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Re: [Gnumed-devel] type of search pattern for demographics

From: Karsten Hilbert
Subject: Re: [Gnumed-devel] type of search pattern for demographics
Date: Sun, 22 Aug 2004 21:58:16 +0200
User-agent: Mutt/

> For the case of apostrophe, I expect the Irish O' and French d' may 
> be commonest. It is hard to know whether office staff and doctors 
> would reliably enter the apostrophe or whether they might (though I 
> doubt) use a quotation (") or, for those with much font knowledge and 
> keyboard savvy, a curly apostrophe.
I would just replace them with a "." and do a regex search.
Same with spaces, I suppose. Problem with spaces is that we
don't know whether they separate truly separate name parts,
eg. first from lastname, or just some admonition.

> "Al *" and Al-* (Arabic)
Of course, didn't even think of that.

Also just Al*...

> Au and Au- (Oriental e.g. Au-Yeung)
Ah ! Something to learn every day...

> You have already brought up the umlaut and then of course there are 
> the french accents acute, grave and circumflex (sorry Dominique, I 
> forget how to spell the french forms!).
Those we take care of already.

> even correct spelling is carried through (e.g. in the printing of 
> plastic cards).
Sure enough I have recollections of exactly that when Germany
first introduced plastic health care cards. Things have
improved, though.

> You may see a patient for the first time in the 
> emergency room and take to the office information derived from the 
> plastic cards used by the hospital to emboss paper records or may 
> carry forward to your office a hospital error.
Can happen, sure. But first I'd worry about getting him OUT OF
MY EMERGENCY ROOM no matter what the name ;-)

> Sounds like Tim has been all through this.
I guess so. That's why I favour using his code in 2.0.

> There may be others but maybe it is not necessary to catalog every 
> possible occurrence?
It would make for a nice regression test database ...  Very

[current state]
> - disregard case (iLike?)
No. *~

> - disregard accents (plain letters would need to be substituted for 
> accented ones)

> - disregard spaces (drop them; would cover  two and three part surnames)
not done yet, but not the correct approach for many-part
names, rather for van/van der/de etc.

will do

> - disregard punctuation (e.g. apostrophes and hyphens)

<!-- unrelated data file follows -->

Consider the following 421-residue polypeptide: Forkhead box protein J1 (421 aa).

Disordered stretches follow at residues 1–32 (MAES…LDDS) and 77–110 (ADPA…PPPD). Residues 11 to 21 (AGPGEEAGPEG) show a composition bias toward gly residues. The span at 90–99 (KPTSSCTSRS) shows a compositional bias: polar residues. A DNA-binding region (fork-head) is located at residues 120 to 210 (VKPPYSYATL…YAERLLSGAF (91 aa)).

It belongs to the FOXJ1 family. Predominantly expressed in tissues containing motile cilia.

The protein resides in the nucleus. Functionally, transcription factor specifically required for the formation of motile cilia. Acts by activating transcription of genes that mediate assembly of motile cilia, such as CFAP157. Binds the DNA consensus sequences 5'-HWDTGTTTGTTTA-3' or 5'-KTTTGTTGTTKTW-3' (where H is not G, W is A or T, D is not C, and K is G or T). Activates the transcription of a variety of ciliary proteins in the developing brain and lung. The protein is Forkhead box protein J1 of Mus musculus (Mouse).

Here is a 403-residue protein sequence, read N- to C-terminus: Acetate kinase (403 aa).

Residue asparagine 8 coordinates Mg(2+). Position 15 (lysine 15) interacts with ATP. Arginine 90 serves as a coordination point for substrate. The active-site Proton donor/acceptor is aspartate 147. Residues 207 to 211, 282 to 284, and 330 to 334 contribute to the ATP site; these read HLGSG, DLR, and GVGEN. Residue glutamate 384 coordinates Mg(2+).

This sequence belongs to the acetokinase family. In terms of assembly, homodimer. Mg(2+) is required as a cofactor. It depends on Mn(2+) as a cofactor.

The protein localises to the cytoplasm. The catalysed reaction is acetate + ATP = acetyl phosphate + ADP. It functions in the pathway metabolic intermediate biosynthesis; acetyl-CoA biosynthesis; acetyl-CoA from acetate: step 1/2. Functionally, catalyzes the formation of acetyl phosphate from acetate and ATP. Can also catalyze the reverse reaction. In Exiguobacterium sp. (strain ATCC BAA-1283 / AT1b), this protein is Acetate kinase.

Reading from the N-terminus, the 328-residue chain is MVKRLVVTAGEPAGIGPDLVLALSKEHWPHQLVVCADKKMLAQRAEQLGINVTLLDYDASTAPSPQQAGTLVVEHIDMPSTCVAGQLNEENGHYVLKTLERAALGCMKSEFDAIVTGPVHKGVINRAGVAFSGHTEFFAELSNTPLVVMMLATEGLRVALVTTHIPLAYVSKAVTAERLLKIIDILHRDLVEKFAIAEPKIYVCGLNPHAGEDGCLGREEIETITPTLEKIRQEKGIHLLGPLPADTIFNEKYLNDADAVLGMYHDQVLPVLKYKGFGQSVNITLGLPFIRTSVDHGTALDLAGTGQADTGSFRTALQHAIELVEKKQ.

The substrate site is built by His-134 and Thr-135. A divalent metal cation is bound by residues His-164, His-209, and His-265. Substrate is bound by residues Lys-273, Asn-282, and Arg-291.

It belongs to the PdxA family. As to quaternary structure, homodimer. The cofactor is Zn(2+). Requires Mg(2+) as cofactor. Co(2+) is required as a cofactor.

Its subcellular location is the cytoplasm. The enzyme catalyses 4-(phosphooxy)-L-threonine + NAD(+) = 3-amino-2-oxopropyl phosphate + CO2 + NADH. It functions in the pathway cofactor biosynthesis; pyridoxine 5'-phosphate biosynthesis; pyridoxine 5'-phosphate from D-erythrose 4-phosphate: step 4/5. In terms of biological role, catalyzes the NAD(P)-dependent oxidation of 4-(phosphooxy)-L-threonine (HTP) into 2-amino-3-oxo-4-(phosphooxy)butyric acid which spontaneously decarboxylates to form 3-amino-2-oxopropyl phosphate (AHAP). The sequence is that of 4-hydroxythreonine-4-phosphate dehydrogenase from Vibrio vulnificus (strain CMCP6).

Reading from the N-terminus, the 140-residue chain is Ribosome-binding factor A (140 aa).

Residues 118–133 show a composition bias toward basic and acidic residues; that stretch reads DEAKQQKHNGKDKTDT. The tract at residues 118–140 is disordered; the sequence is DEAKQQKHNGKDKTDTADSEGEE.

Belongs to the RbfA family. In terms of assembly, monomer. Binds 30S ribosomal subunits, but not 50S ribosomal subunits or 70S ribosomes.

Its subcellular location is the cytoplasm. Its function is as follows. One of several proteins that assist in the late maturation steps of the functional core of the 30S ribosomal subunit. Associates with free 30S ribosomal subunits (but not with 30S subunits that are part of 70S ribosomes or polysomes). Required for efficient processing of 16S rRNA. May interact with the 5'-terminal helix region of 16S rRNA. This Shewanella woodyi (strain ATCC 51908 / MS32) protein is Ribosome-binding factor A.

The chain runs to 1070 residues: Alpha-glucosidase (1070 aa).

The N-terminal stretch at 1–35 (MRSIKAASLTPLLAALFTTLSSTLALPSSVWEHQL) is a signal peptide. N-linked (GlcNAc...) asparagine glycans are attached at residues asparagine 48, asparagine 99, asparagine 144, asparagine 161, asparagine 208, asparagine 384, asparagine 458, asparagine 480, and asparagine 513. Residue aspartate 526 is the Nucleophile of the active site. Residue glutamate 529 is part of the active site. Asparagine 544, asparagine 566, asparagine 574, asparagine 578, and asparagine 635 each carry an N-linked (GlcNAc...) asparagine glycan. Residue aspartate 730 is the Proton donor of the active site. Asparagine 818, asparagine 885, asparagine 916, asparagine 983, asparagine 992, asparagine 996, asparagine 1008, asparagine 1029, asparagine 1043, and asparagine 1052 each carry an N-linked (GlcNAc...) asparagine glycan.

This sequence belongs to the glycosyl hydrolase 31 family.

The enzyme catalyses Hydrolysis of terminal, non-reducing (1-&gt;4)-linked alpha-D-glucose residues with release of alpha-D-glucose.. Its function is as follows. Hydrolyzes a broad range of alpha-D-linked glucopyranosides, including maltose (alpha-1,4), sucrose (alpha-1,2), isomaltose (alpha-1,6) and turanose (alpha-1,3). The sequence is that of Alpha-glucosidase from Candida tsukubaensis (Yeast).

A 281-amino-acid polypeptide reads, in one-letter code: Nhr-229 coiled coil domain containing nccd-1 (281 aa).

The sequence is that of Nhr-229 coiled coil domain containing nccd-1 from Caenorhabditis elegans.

will do

> We could in addition optionally offer soundex searching per the url 
> given by Syan which specifies dropping to vowels in order to extend 
> the matches, this would cover the van/von and also the Mc/Mac 
> challenge.
which unfortunately only works for English names

> One question that I have is whether it is efficient to have all of 
> this factored into a search function,
it is currently

> or whether this will be slow 
> and if it would be faster, at the time of creating or editing a 
> patient name, for Gnumed to store a converted form of the names for 
> search purposes.
that's another idea worth considering, actually

> Surely it is faster to search a key or index file 
> than it is to have to locate on the physical hard drive every name in 
> order to evaluate? If the user were permitted to see how the name is 
> proposed to be converted and stored for search purposes, people might 
> wish to edit it to capture the misspelling used by official agencies 
> or insurers in dealing with the patients (although if this 
For that I'd actually even suggest adding a flag
incorrect-but-legal to arbitrary name rows.

> essentially becomes an "alternate name" it may be better served 
> through an "alias" function wherein we permit each patient to have 
> multiple names as can happen with marriage/divorce as well as in 
> other circumstances.
We already do. Any patient can have arbitrary amounts of
names. Only one of them can be marked active, however. IOW,
those marked incorrect-but-legal would be considered semi-active...

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